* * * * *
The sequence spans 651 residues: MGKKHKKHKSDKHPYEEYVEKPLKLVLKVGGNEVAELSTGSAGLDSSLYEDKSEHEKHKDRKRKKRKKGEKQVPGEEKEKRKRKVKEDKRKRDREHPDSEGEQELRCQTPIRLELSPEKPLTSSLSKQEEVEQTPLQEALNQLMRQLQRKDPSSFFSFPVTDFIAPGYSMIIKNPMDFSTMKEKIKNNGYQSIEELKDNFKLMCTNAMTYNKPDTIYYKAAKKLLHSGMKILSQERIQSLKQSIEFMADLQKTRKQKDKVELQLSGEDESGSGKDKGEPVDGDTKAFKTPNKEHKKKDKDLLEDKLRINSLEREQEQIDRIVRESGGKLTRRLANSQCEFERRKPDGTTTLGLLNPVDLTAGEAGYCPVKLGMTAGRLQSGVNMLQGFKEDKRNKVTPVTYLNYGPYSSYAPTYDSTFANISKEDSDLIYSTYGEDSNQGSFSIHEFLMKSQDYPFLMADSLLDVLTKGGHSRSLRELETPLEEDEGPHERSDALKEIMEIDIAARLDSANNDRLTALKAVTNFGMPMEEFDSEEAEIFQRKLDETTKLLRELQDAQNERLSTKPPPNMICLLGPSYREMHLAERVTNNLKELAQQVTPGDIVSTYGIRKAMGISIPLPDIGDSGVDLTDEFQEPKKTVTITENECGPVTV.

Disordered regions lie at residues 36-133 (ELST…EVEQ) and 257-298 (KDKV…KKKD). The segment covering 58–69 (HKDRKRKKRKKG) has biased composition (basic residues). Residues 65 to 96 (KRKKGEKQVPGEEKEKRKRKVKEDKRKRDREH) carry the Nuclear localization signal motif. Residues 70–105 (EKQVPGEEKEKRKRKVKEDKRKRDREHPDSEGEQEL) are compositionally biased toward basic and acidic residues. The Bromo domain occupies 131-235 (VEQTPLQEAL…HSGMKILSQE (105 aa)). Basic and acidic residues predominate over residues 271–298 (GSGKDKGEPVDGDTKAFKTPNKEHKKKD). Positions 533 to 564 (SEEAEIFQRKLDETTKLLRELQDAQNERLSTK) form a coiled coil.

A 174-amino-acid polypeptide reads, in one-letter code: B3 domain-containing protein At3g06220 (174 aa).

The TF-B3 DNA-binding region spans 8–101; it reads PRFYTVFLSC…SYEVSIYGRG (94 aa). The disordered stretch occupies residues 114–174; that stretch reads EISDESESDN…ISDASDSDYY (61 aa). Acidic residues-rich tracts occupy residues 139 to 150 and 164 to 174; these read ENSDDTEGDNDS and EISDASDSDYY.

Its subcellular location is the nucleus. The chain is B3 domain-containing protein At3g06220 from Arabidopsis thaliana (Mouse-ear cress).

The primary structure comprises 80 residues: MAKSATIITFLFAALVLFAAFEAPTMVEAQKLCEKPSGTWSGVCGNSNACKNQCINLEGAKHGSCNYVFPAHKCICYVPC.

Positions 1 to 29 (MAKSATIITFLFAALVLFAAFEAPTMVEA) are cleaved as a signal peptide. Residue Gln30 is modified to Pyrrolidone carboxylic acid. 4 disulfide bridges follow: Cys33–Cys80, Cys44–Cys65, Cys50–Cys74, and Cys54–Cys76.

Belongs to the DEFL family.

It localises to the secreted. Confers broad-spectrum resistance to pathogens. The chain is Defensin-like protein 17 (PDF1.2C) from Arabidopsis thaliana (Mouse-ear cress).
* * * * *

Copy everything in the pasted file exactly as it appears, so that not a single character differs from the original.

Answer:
The sequence spans 651 residues: MGKKHKKHKSDKHPYEEYVEKPLKLVLKVGGNEVAELSTGSAGLDSSLYEDKSEHEKHKDRKRKKRKKGEKQVPGEEKEKRKRKVKEDKRKRDREHPDSEGEQELRCQTPIRLELSPEKPLTSSLSKQEEVEQTPLQEALNQLMRQLQRKDPSSFFSFPVTDFIAPGYSMIIKNPMDFSTMKEKIKNNGYQSIEELKDNFKLMCTNAMTYNKPDTIYYKAAKKLLHSGMKILSQERIQSLKQSIEFMADLQKTRKQKDKVELQLSGEDESGSGKDKGEPVDGDTKAFKTPNKEHKKKDKDLLEDKLRINSLEREQEQIDRIVRESGGKLTRRLANSQCEFERRKPDGTTTLGLLNPVDLTAGEAGYCPVKLGMTAGRLQSGVNMLQGFKEDKRNKVTPVTYLNYGPYSSYAPTYDSTFANISKEDSDLIYSTYGEDSNQGSFSIHEFLMKSQDYPFLMADSLLDVLTKGGHSRSLRELETPLEEDEGPHERSDALKEIMEIDIAARLDSANNDRLTALKAVTNFGMPMEEFDSEEAEIFQRKLDETTKLLRELQDAQNERLSTKPPPNMICLLGPSYREMHLAERVTNNLKELAQQVTPGDIVSTYGIRKAMGISIPLPDIGDSGVDLTDEFQEPKKTVTITENECGPVTV.

Disordered regions lie at residues 36-133 (ELST…EVEQ) and 257-298 (KDKV…KKKD). The segment covering 58–69 (HKDRKRKKRKKG) has biased composition (basic residues). Residues 65 to 96 (KRKKGEKQVPGEEKEKRKRKVKEDKRKRDREH) carry the Nuclear localization signal motif. Residues 70–105 (EKQVPGEEKEKRKRKVKEDKRKRDREHPDSEGEQEL) are compositionally biased toward basic and acidic residues. The Bromo domain occupies 131-235 (VEQTPLQEAL…HSGMKILSQE (105 aa)). Basic and acidic residues predominate over residues 271–298 (GSGKDKGEPVDGDTKAFKTPNKEHKKKD). Positions 533 to 564 (SEEAEIFQRKLDETTKLLRELQDAQNERLSTK) form a coiled coil.

A 174-amino-acid polypeptide reads, in one-letter code: B3 domain-containing protein At3g06220 (174 aa).

The TF-B3 DNA-binding region spans 8–101; it reads PRFYTVFLSC…SYEVSIYGRG (94 aa). The disordered stretch occupies residues 114–174; that stretch reads EISDESESDN…ISDASDSDYY (61 aa). Acidic residues-rich tracts occupy residues 139 to 150 and 164 to 174; these read ENSDDTEGDNDS and EISDASDSDYY.

Its subcellular location is the nucleus. The chain is B3 domain-containing protein At3g06220 from Arabidopsis thaliana (Mouse-ear cress).

The primary structure comprises 80 residues: MAKSATIITFLFAALVLFAAFEAPTMVEAQKLCEKPSGTWSGVCGNSNACKNQCINLEGAKHGSCNYVFPAHKCICYVPC.

Positions 1 to 29 (MAKSATIITFLFAALVLFAAFEAPTMVEA) are cleaved as a signal peptide. Residue Gln30 is modified to Pyrrolidone carboxylic acid. 4 disulfide bridges follow: Cys33–Cys80, Cys44–Cys65, Cys50–Cys74, and Cys54–Cys76.

Belongs to the DEFL family.

It localises to the secreted. Confers broad-spectrum resistance to pathogens. The chain is Defensin-like protein 17 (PDF1.2C) from Arabidopsis thaliana (Mouse-ear cress).